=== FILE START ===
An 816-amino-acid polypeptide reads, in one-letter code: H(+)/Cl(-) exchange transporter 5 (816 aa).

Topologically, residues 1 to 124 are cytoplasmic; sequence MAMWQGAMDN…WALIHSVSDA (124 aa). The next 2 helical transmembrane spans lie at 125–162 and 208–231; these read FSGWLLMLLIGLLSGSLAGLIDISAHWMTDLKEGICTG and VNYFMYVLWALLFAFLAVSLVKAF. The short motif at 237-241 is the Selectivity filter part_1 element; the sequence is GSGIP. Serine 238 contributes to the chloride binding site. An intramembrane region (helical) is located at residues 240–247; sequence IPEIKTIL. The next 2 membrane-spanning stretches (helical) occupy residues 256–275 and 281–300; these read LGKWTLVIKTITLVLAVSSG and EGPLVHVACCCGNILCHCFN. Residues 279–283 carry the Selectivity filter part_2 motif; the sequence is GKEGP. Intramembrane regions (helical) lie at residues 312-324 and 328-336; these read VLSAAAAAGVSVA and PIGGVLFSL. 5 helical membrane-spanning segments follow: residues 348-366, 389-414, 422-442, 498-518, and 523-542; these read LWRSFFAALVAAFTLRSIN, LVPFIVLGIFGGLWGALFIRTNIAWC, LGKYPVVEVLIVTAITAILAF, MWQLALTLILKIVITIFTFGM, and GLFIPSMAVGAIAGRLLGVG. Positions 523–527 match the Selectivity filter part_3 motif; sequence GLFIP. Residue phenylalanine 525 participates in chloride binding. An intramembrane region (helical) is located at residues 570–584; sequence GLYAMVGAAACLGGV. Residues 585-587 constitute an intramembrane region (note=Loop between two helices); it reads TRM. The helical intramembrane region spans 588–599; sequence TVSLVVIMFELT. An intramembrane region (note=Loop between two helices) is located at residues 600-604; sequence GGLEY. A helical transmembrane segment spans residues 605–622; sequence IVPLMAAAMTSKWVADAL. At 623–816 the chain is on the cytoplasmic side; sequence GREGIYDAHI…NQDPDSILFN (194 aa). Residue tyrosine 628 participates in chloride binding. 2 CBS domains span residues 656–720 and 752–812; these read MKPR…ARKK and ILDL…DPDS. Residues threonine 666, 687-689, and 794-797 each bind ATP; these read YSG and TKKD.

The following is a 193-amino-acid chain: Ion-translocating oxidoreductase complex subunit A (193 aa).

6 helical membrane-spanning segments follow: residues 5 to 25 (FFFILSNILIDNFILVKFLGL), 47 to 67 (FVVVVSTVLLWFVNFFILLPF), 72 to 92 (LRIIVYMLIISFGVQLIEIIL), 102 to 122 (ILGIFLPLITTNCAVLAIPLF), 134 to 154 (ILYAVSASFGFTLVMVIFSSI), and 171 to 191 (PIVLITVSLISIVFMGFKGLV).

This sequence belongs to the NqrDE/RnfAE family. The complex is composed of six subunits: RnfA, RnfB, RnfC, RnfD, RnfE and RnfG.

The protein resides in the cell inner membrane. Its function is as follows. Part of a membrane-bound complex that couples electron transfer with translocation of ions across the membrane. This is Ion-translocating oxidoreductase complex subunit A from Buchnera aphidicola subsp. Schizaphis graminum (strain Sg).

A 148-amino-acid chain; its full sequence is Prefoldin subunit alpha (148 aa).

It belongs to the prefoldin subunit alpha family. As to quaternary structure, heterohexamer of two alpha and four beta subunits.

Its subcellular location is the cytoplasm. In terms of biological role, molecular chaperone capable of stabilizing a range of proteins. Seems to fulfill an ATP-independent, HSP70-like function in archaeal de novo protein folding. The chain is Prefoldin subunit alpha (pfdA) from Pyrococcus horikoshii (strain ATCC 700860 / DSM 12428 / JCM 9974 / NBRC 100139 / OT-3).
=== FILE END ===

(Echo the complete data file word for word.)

An 816-amino-acid polypeptide reads, in one-letter code: H(+)/Cl(-) exchange transporter 5 (816 aa).

Topologically, residues 1 to 124 are cytoplasmic; sequence MAMWQGAMDN…WALIHSVSDA (124 aa). The next 2 helical transmembrane spans lie at 125–162 and 208–231; these read FSGWLLMLLIGLLSGSLAGLIDISAHWMTDLKEGICTG and VNYFMYVLWALLFAFLAVSLVKAF. The short motif at 237-241 is the Selectivity filter part_1 element; the sequence is GSGIP. Serine 238 contributes to the chloride binding site. An intramembrane region (helical) is located at residues 240–247; sequence IPEIKTIL. The next 2 membrane-spanning stretches (helical) occupy residues 256–275 and 281–300; these read LGKWTLVIKTITLVLAVSSG and EGPLVHVACCCGNILCHCFN. Residues 279–283 carry the Selectivity filter part_2 motif; the sequence is GKEGP. Intramembrane regions (helical) lie at residues 312-324 and 328-336; these read VLSAAAAAGVSVA and PIGGVLFSL. 5 helical membrane-spanning segments follow: residues 348-366, 389-414, 422-442, 498-518, and 523-542; these read LWRSFFAALVAAFTLRSIN, LVPFIVLGIFGGLWGALFIRTNIAWC, LGKYPVVEVLIVTAITAILAF, MWQLALTLILKIVITIFTFGM, and GLFIPSMAVGAIAGRLLGVG. Positions 523–527 match the Selectivity filter part_3 motif; sequence GLFIP. Residue phenylalanine 525 participates in chloride binding. An intramembrane region (helical) is located at residues 570–584; sequence GLYAMVGAAACLGGV. Residues 585-587 constitute an intramembrane region (note=Loop between two helices); it reads TRM. The helical intramembrane region spans 588–599; sequence TVSLVVIMFELT. An intramembrane region (note=Loop between two helices) is located at residues 600-604; sequence GGLEY. A helical transmembrane segment spans residues 605–622; sequence IVPLMAAAMTSKWVADAL. At 623–816 the chain is on the cytoplasmic side; sequence GREGIYDAHI…NQDPDSILFN (194 aa). Residue tyrosine 628 participates in chloride binding. 2 CBS domains span residues 656–720 and 752–812; these read MKPR…ARKK and ILDL…DPDS. Residues threonine 666, 687-689, and 794-797 each bind ATP; these read YSG and TKKD.

The following is a 193-amino-acid chain: Ion-translocating oxidoreductase complex subunit A (193 aa).

6 helical membrane-spanning segments follow: residues 5 to 25 (FFFILSNILIDNFILVKFLGL), 47 to 67 (FVVVVSTVLLWFVNFFILLPF), 72 to 92 (LRIIVYMLIISFGVQLIEIIL), 102 to 122 (ILGIFLPLITTNCAVLAIPLF), 134 to 154 (ILYAVSASFGFTLVMVIFSSI), and 171 to 191 (PIVLITVSLISIVFMGFKGLV).

This sequence belongs to the NqrDE/RnfAE family. The complex is composed of six subunits: RnfA, RnfB, RnfC, RnfD, RnfE and RnfG.

The protein resides in the cell inner membrane. Its function is as follows. Part of a membrane-bound complex that couples electron transfer with translocation of ions across the membrane. This is Ion-translocating oxidoreductase complex subunit A from Buchnera aphidicola subsp. Schizaphis graminum (strain Sg).

A 148-amino-acid chain; its full sequence is Prefoldin subunit alpha (148 aa).

It belongs to the prefoldin subunit alpha family. As to quaternary structure, heterohexamer of two alpha and four beta subunits.

Its subcellular location is the cytoplasm. In terms of biological role, molecular chaperone capable of stabilizing a range of proteins. Seems to fulfill an ATP-independent, HSP70-like function in archaeal de novo protein folding. The chain is Prefoldin subunit alpha (pfdA) from Pyrococcus horikoshii (strain ATCC 700860 / DSM 12428 / JCM 9974 / NBRC 100139 / OT-3).